Granted, many people, stray from the heart, from all walks of life. Only God can be the judge, and even then, it is not God that will judge, but The Book of Judgement. Is it possible to have a life without transgression? If it were so, wouldn’t more of us actually be born, live and die without the need to even learn? How else do we learn if not by mistakes? What are the Spiritual books of all ages about, if not to guide us towards an INNER COMMUNION with the Divine?

    We are advised in The Book of Revelations – ”Many are called but few are chosen”. And again, in the same book, we are told about the various Churches, and healers, and advocates, who call out to Christ saying ‘Lord Lord, didn’t I do good works in your name?’ But Jesus turns away saying, ‘I did not know you’. How do any of us know that when Christ comes that we will be chosen? Or that we will even know that he has been? He will arrive like a thief by night, will he not?

    Thus, despite what we THINK or what feats we are able to perform due our heightened spirituality – in our ignorance or even arrogance we may actually not be in communion with The Christ. Spiritual gifts, insights, and legends are not indicative of being one of the few who are called, AND, chosen.

    We are therefore, all, but a few, sinners, be we, Catholic, Atheists, Christians, Priests, Muslims, Jews, or otherwise. And only God can be our Judge. Let him who is without fault cast the first stone. Remove the plant from your own eye, before you look at the speck in your brothers.

    New Agers, are just like you and I. And if you are really really, really concerned about them, then pray for them. Take heed to what Tomberg has advised, and embrace your brothers, with love, and compassion, for these are gifts from God. Then and only then, can we begin to heal our hearts, and extend this healing to our kin.

    In Jesus name, Amen

    • Posted 25 August 2012 at 20:51 | Permalink

      Elena, thank you for this honest response. I am always grateful to hear how people are receiving my writing.

      There is a lot of beauty in your words about not judging, I think.

      As Tomberg writes, we judge every instant of our lives, but we should not condemn:

      “It is one thing to judge and another thing to condemn. One judges phenomena and actions, but one cannot judge beings as such. Because to do so would exceed the competence of the judgement of thought. Therefore one should not judge beings, because they are inaccessible to the judgment of thought which is founded only on phenomenal experience. Thus, negative judgement concerning beings, or their condemnation, is in reality impossible. And it is in this sense that there is a ground for understanding the Christian commandment: “Thou shalt not judge”—i.e. do not judge beings, do not condemn.”

      I think from your words that you must feel that I have strayed from judgment, into condemning people.

      I hope that I have stayed more clear of that than may be apparent.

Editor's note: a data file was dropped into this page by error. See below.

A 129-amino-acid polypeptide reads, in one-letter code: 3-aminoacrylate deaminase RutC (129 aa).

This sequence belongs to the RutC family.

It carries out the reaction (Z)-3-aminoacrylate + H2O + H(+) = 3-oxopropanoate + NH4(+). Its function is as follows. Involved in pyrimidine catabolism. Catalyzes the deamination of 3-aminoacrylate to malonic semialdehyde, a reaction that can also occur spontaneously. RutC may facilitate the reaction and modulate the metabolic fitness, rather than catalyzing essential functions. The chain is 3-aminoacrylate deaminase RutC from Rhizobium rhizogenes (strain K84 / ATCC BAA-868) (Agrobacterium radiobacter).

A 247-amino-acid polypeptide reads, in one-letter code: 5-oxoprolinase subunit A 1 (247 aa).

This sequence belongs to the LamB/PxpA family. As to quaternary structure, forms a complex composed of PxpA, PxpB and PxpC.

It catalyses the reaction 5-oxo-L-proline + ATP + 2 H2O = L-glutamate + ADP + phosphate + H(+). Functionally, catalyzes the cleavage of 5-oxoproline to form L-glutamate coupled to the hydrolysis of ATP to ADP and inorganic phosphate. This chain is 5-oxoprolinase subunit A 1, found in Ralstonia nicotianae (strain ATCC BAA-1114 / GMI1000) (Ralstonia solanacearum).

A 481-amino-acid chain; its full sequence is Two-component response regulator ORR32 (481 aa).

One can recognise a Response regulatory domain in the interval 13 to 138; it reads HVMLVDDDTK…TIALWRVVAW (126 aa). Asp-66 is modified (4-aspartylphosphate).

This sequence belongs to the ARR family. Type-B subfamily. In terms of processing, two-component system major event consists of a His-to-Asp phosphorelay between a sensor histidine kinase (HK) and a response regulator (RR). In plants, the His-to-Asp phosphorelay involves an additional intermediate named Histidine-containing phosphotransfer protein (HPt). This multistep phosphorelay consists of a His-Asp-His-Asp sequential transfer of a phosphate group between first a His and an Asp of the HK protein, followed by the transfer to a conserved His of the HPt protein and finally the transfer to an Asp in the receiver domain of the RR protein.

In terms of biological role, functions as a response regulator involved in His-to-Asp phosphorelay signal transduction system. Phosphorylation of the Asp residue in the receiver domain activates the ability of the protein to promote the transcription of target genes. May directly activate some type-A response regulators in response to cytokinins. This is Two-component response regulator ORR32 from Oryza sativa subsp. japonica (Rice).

I certainly feel for example that I am not condemning New Agers, as perhaps you fear I am doing.

      I know from first-hand experience within Findhorn and the New Age movement over 20 years that it draws very sincere and moral people.

      But you are right, we are all sinners and in the sin in my heart certainly lies the sin of condemnation.

      You recommend prayer Elena and there is no substitute for prayer!

      One would certainly sin, if one wrote pieces such as the one I have written above – without having a life of prayer.

      But will you believe me, I wonder, if I tell you that the above is really the result of many years of prayer – struggling to get at the riddle, as I say above, of how and why Valentin Tomberg changed.

      This seems to me vital for the future of so, so much and so I have prayed and struggled.

      Just a final little point I feel I must make. You mention Neitzche as though he were an inspiration for Tomberg.

      Or at least people reading your comment might take it that you mean that.

      However Tomberg consistently wrote about Neitzche as though he was a terribly tragic figure.

      Similarly, Tomberg warns about the danger of yoga that is not Christianised.

      All of this I believe is my struggle and my prayer over 15 years to listen as carefully as I can to Tomberg – what he is really saying – and to make on the basis of that a moral choice.

      Again thank you for writing with frankness and honesty. It helps me.

  13. Elena Charalambous
    Posted 26 August 2012 at 08:55 | Permalink

    My dearest Roger,

    Thank you so much for your heartfelt reply. My comment was intended as a response to Juan, who wrote about the failings of New Age followers. I was particularly touched by this discussion because Juan’s appraisal rejected non-Christian ideas; and down played the value of measuring energy as vibrations, as though it is of no use for it; and dismissed the notions of progress and evolution, as though there is no room for these words in our lexicon. All is part of the whole.

    Non-Christians, in their ignorance, and quite often in their intellectualism, reject Christ, and it is precisely this rejection that causes division and perpetuates the deception..

    However, by focusing on the problem, we feed it, rather than remedying it.